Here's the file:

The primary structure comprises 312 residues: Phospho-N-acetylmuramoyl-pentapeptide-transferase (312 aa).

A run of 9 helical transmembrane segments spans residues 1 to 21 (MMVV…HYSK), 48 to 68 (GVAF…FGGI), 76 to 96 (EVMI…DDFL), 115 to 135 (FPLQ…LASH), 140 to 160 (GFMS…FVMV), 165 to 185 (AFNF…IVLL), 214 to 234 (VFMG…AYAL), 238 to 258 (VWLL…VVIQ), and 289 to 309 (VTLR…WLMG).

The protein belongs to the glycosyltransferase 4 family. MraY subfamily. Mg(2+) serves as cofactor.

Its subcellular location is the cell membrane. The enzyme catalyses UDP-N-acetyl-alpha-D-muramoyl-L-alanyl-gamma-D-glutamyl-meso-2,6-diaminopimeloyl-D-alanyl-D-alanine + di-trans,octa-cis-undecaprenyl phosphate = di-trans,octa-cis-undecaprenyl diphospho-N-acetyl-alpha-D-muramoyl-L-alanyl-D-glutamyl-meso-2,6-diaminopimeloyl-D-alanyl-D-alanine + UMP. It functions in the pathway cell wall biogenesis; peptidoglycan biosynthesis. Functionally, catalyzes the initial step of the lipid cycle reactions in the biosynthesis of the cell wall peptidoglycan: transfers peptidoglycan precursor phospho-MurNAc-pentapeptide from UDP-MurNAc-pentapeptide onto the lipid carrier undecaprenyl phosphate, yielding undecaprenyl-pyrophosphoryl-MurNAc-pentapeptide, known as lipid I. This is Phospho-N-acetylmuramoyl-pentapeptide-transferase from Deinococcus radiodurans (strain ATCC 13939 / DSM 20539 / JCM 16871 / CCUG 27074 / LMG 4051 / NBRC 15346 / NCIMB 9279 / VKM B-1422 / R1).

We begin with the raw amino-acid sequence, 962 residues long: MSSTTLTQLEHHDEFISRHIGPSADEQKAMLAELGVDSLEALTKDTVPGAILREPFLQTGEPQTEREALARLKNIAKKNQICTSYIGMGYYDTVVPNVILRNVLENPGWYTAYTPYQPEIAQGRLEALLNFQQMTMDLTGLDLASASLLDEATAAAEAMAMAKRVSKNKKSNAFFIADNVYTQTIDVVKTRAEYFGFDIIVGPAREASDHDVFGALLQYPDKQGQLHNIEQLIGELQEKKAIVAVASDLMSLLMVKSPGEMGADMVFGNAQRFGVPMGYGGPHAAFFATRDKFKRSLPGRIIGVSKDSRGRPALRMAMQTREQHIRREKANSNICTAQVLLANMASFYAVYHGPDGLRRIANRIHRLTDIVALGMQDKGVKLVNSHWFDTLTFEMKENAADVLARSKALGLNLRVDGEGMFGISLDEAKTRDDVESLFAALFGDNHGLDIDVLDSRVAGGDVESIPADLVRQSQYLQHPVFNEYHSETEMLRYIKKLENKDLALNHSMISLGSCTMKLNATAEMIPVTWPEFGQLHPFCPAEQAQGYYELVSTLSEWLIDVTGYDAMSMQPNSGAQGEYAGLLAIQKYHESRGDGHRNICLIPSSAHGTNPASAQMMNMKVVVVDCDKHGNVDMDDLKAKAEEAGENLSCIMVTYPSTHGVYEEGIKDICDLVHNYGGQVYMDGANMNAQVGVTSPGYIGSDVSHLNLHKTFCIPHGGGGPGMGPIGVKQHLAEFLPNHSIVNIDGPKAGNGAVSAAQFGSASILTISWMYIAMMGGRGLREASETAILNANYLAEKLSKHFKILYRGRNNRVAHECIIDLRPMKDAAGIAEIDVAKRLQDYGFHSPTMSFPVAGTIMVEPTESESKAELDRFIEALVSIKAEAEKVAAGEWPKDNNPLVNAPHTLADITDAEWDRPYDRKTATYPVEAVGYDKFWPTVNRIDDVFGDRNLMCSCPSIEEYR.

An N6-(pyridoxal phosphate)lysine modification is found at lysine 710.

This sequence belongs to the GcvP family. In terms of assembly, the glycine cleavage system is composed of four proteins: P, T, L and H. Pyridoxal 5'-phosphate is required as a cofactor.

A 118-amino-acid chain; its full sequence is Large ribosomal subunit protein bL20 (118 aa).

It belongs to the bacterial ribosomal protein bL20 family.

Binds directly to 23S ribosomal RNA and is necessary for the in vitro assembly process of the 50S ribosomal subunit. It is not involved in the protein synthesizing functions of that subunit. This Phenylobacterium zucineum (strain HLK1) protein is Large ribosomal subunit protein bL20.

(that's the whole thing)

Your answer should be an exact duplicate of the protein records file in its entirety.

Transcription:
The primary structure comprises 312 residues: Phospho-N-acetylmuramoyl-pentapeptide-transferase (312 aa).

A run of 9 helical transmembrane segments spans residues 1 to 21 (MMVV…HYSK), 48 to 68 (GVAF…FGGI), 76 to 96 (EVMI…DDFL), 115 to 135 (FPLQ…LASH), 140 to 160 (GFMS…FVMV), 165 to 185 (AFNF…IVLL), 214 to 234 (VFMG…AYAL), 238 to 258 (VWLL…VVIQ), and 289 to 309 (VTLR…WLMG).

The protein belongs to the glycosyltransferase 4 family. MraY subfamily. Mg(2+) serves as cofactor.

Its subcellular location is the cell membrane. The enzyme catalyses UDP-N-acetyl-alpha-D-muramoyl-L-alanyl-gamma-D-glutamyl-meso-2,6-diaminopimeloyl-D-alanyl-D-alanine + di-trans,octa-cis-undecaprenyl phosphate = di-trans,octa-cis-undecaprenyl diphospho-N-acetyl-alpha-D-muramoyl-L-alanyl-D-glutamyl-meso-2,6-diaminopimeloyl-D-alanyl-D-alanine + UMP. It functions in the pathway cell wall biogenesis; peptidoglycan biosynthesis. Functionally, catalyzes the initial step of the lipid cycle reactions in the biosynthesis of the cell wall peptidoglycan: transfers peptidoglycan precursor phospho-MurNAc-pentapeptide from UDP-MurNAc-pentapeptide onto the lipid carrier undecaprenyl phosphate, yielding undecaprenyl-pyrophosphoryl-MurNAc-pentapeptide, known as lipid I. This is Phospho-N-acetylmuramoyl-pentapeptide-transferase from Deinococcus radiodurans (strain ATCC 13939 / DSM 20539 / JCM 16871 / CCUG 27074 / LMG 4051 / NBRC 15346 / NCIMB 9279 / VKM B-1422 / R1).

We begin with the raw amino-acid sequence, 962 residues long: MSSTTLTQLEHHDEFISRHIGPSADEQKAMLAELGVDSLEALTKDTVPGAILREPFLQTGEPQTEREALARLKNIAKKNQICTSYIGMGYYDTVVPNVILRNVLENPGWYTAYTPYQPEIAQGRLEALLNFQQMTMDLTGLDLASASLLDEATAAAEAMAMAKRVSKNKKSNAFFIADNVYTQTIDVVKTRAEYFGFDIIVGPAREASDHDVFGALLQYPDKQGQLHNIEQLIGELQEKKAIVAVASDLMSLLMVKSPGEMGADMVFGNAQRFGVPMGYGGPHAAFFATRDKFKRSLPGRIIGVSKDSRGRPALRMAMQTREQHIRREKANSNICTAQVLLANMASFYAVYHGPDGLRRIANRIHRLTDIVALGMQDKGVKLVNSHWFDTLTFEMKENAADVLARSKALGLNLRVDGEGMFGISLDEAKTRDDVESLFAALFGDNHGLDIDVLDSRVAGGDVESIPADLVRQSQYLQHPVFNEYHSETEMLRYIKKLENKDLALNHSMISLGSCTMKLNATAEMIPVTWPEFGQLHPFCPAEQAQGYYELVSTLSEWLIDVTGYDAMSMQPNSGAQGEYAGLLAIQKYHESRGDGHRNICLIPSSAHGTNPASAQMMNMKVVVVDCDKHGNVDMDDLKAKAEEAGENLSCIMVTYPSTHGVYEEGIKDICDLVHNYGGQVYMDGANMNAQVGVTSPGYIGSDVSHLNLHKTFCIPHGGGGPGMGPIGVKQHLAEFLPNHSIVNIDGPKAGNGAVSAAQFGSASILTISWMYIAMMGGRGLREASETAILNANYLAEKLSKHFKILYRGRNNRVAHECIIDLRPMKDAAGIAEIDVAKRLQDYGFHSPTMSFPVAGTIMVEPTESESKAELDRFIEALVSIKAEAEKVAAGEWPKDNNPLVNAPHTLADITDAEWDRPYDRKTATYPVEAVGYDKFWPTVNRIDDVFGDRNLMCSCPSIEEYR.

An N6-(pyridoxal phosphate)lysine modification is found at lysine 710.

This sequence belongs to the GcvP family. In terms of assembly, the glycine cleavage system is composed of four proteins: P, T, L and H. Pyridoxal 5'-phosphate is required as a cofactor.

A 118-amino-acid chain; its full sequence is Large ribosomal subunit protein bL20 (118 aa).

It belongs to the bacterial ribosomal protein bL20 family.

Binds directly to 23S ribosomal RNA and is necessary for the in vitro assembly process of the 50S ribosomal subunit. It is not involved in the protein synthesizing functions of that subunit. This Phenylobacterium zucineum (strain HLK1) protein is Large ribosomal subunit protein bL20.